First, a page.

The first report, on evidence on health IT safety and interventions, includes analysis of studies by the Joint Commission and Harvard University’s CRICO (Controlled Risk Insurance Company) malpractice claims database.
The Joint Commission identified 120 reports over a 3.5-year period that involved events resulting in patient harm caused by health IT issues such as user-computer interface problems, the ONC report says.
In an analysis of 248 cases in the CRICO database in 2012 and 2013 caused by health IT problems, medication issues in ambulatory care and complications from treatment were the leading cause of claims (38%), with diagnosis next at 28%, according to the report.
Among the recurring patterns with health IT systems identified by the CRICO analysis were risks from EHR conversions and updates, problems with copy-paste functionality and prepopulated data, and “incorrect assumptions that the information in the EHR was always correct and up to date.”
The second report lays out goals and priorities for healthcare organizations to improve patient safety using health IT.
It includes a summary of major federal health IT safety policies, including moves to discourage information blocking; EHR transparency initiatives; establishing a framework for vendors and users to report health IT-related deaths, injuries and unsafe conditions; and recommending that Congress set up an independent body for investigating health IT safety incidents.
Among these is the creation of a Health IT safety Collaborative under ONC to promote safe use of health IT and coordinate safety issues among developers building health IT systems.
When Cerner Corp. was chosen to take on the task of connecting the U.S. Department of Defense’s (DoD) 55 hospitals and 600 clinics, it was declared a big win for the EHR vendor.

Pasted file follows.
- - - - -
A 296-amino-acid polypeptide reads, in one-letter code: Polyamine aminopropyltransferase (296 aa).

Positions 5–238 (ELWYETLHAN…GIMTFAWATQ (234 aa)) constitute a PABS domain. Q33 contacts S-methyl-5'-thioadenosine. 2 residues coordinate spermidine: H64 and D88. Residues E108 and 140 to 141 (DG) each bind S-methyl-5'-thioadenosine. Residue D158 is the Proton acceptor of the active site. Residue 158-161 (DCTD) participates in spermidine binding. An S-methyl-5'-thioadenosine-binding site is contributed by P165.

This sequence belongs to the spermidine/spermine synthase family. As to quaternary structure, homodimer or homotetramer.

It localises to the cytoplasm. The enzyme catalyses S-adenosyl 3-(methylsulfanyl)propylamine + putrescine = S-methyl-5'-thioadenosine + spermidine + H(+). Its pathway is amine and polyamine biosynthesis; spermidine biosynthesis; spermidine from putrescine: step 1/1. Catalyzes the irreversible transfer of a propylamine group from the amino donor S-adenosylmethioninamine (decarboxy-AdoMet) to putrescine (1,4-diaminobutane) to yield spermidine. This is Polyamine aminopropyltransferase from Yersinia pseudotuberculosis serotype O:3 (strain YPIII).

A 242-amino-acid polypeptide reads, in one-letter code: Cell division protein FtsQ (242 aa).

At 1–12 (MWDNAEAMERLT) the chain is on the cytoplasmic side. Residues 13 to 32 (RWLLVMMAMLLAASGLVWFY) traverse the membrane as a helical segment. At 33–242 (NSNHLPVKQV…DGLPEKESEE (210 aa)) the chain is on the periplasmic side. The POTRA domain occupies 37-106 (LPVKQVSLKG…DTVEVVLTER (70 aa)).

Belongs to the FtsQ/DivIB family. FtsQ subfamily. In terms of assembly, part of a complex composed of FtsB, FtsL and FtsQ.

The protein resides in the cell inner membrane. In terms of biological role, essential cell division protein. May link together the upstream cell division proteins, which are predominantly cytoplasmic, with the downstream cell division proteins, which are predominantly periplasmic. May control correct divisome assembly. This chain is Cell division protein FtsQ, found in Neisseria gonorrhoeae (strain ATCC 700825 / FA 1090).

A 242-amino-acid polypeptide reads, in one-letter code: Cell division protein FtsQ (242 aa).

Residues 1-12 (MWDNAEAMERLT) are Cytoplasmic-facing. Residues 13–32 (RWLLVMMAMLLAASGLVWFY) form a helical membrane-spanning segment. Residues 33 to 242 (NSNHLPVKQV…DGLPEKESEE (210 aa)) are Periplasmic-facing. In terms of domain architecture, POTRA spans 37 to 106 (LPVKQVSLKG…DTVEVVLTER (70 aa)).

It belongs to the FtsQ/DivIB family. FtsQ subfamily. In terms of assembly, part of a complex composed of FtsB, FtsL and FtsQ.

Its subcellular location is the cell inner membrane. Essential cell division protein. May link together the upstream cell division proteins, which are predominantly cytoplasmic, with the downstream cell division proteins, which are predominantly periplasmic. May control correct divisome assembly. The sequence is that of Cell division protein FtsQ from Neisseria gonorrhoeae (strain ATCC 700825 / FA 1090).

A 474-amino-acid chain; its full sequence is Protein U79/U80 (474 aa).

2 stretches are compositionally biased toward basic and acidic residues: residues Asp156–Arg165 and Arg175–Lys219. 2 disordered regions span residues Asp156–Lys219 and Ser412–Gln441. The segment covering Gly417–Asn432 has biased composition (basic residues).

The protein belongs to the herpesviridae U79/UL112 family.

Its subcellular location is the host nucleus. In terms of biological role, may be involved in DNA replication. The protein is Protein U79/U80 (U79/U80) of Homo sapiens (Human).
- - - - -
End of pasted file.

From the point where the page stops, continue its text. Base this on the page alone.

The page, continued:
But the DOD’s Office of the Inspector General (OIG) is recommending in an audit report that the DoD and Cerner reconsider the initial go-live date because the “mandated execution schedule may not be realistic for meeting the required initial operational capability date of December 2016.”
The OIG explained in the audit report that while the DoD Healthcare Management System Modernization program has identified risk and mitigation strategies, rushing the system into use by December may create other risks.
These include “potential delays involved in developing and testing the interfaces needed to interact with legacy systems, ensuring the system is secure against cyber attacks, and ensuring the fielded system works correctly and that users are properly trained.”
Zane Burke, president of Cerner, told SearchHealthIT in a video interview that the endeavor would not be easy.
“The use cases are both challenging and awe-striking, as you think about what those men and women are out doing serving our country, serving the nation and their need for care in very difficult, challenging settings,” Burke says in the video. “Our role is to make sure that no matter where that soldier or their family is … the electronic health record transfers with them and they have access to that.”
However, the OIG is recommending that a schedule analysis be performed and that program risks continue to be monitored.
Regardless, one industry analyst, Nancy Fabozzi, principal analyst for connected health at the Frost & Sullivan consulting firm, told SearchHealthIT that she thinks Cerner was the EHR vendor best suited for the job.
“Cerner is seen as being more interoperable and they sort of ooze efficiency,” Fabozzi said.